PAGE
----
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Background. In Italy many diabetics still lack adequate care in general practice. We assessed the effectiveness of different strategies for the implementation of an evidence-based guideline for the management of non-complicated type 2 diabetes among General Practitioners (GPs) of Lazio region. Methods. Three-arm cluster-randomised controlled trial with GPs as units of randomisation (clusters). 252 GPs were randomised either to an active strategy (training module with administration of the guideline), or to a passive dissemination (administration of the guideline only), or to usual care (control). Data on prescriptions of tests and drugs were collected by existing information systems, whereas patients' data came from GPs' databases. Process outcomes were measured at the cluster level one year after the intervention. Primary outcomes concerned the measurement of glycosilated haemoglobin and the commissioning of micro- and macrovascular complications assessment tests. In order to assess the physicians' drug prescribing behaviour secondary outcomes were also calculated. Results. GPs identified 6395 uncomplicated type 2 patients with a high prevalence of cardiovascular risk factors. Data on GPs baseline performance show low proportions of glycosilated haemoglobin assessments. Results of the C-RCT analysis indicate that the active implementation strategy was ineffective relating to all primary outcomes (respectively, OR 1.06 [95% IC: 0.76-1.46]; OR 1.07 [95% IC: 0.80-1.43]; OR 1.4 [95% IC:0.91-2.16]. Similarly, passive dissemination of the guideline showed no effect. Conclusion. In our region compliance of GPs with guidelines was not enhanced by a structured learning programme. Implementation through organizational measures appears to be essential to induce behavioural changes. Trial registration. ISRCTN80116232. © 2007 Perria et al; licensee BioMed Central Ltd.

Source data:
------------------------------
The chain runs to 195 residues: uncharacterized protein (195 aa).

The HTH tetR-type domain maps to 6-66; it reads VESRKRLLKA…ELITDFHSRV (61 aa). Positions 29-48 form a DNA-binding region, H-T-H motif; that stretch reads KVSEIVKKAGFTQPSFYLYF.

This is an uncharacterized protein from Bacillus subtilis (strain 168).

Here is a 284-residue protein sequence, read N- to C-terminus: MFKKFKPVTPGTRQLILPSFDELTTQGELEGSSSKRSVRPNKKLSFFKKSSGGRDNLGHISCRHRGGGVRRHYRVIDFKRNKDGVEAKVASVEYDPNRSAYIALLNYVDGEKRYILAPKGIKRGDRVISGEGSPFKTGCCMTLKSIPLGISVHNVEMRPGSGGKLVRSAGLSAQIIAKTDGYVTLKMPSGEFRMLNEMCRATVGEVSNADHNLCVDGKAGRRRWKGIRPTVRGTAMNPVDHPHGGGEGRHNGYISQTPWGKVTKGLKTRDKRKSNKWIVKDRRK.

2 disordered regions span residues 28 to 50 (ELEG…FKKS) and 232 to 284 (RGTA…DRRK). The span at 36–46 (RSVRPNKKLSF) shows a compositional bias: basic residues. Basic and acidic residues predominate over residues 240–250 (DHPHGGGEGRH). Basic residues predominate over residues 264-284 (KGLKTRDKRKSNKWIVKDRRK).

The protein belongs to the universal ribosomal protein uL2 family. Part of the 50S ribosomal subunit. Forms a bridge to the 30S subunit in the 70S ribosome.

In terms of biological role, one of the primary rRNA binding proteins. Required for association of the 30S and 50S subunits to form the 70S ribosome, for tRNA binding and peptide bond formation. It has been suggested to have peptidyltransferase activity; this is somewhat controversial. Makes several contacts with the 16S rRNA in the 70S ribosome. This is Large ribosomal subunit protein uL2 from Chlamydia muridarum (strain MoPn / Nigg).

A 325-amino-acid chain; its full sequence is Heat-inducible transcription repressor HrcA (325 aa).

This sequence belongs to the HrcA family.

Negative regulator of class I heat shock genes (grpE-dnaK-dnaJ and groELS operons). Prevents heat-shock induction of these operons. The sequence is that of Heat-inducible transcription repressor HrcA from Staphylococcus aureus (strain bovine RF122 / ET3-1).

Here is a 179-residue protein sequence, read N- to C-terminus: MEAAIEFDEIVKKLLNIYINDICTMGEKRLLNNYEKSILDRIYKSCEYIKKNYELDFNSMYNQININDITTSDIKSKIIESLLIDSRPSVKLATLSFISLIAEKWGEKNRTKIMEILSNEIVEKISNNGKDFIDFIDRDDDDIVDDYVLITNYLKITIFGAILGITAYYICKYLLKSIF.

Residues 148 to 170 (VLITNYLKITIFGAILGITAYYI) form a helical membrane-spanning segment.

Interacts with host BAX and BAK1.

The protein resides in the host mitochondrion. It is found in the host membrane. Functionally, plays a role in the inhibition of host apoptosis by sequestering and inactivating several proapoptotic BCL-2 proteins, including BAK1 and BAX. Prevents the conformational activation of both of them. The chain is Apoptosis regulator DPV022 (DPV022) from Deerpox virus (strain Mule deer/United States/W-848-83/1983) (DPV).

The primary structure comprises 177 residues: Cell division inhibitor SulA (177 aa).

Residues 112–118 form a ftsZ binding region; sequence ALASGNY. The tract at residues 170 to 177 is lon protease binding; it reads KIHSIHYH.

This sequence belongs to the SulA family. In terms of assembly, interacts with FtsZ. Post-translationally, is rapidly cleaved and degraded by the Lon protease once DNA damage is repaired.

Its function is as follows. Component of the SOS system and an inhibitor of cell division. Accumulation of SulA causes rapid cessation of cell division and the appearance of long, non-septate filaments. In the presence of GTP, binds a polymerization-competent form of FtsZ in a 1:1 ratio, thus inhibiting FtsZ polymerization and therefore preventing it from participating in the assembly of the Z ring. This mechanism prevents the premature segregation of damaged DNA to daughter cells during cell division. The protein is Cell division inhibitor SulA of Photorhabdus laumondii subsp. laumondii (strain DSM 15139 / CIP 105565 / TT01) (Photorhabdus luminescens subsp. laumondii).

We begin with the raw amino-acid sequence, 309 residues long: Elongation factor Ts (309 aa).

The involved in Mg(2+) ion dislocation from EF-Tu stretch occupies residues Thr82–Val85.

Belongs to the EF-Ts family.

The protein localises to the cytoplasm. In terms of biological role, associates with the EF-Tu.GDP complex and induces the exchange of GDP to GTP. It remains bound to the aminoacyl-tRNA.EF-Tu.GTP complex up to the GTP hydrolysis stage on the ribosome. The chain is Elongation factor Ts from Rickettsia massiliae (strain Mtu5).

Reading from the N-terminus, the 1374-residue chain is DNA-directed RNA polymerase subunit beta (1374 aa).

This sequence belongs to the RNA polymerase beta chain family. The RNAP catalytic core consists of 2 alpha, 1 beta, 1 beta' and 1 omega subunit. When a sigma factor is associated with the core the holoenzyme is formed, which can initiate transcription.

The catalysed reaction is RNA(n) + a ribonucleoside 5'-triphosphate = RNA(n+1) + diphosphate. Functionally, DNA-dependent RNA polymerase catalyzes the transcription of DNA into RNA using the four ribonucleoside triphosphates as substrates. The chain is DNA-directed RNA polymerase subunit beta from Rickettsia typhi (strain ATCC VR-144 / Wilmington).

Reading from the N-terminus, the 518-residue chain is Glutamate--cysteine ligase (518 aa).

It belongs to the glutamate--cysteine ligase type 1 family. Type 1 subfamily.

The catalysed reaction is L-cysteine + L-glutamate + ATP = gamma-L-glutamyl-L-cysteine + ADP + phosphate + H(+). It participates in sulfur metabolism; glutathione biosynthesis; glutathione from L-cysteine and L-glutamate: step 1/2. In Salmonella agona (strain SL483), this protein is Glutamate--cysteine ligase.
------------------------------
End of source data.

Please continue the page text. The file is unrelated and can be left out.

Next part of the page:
Original publication




Journal article


BMC Health Services Research

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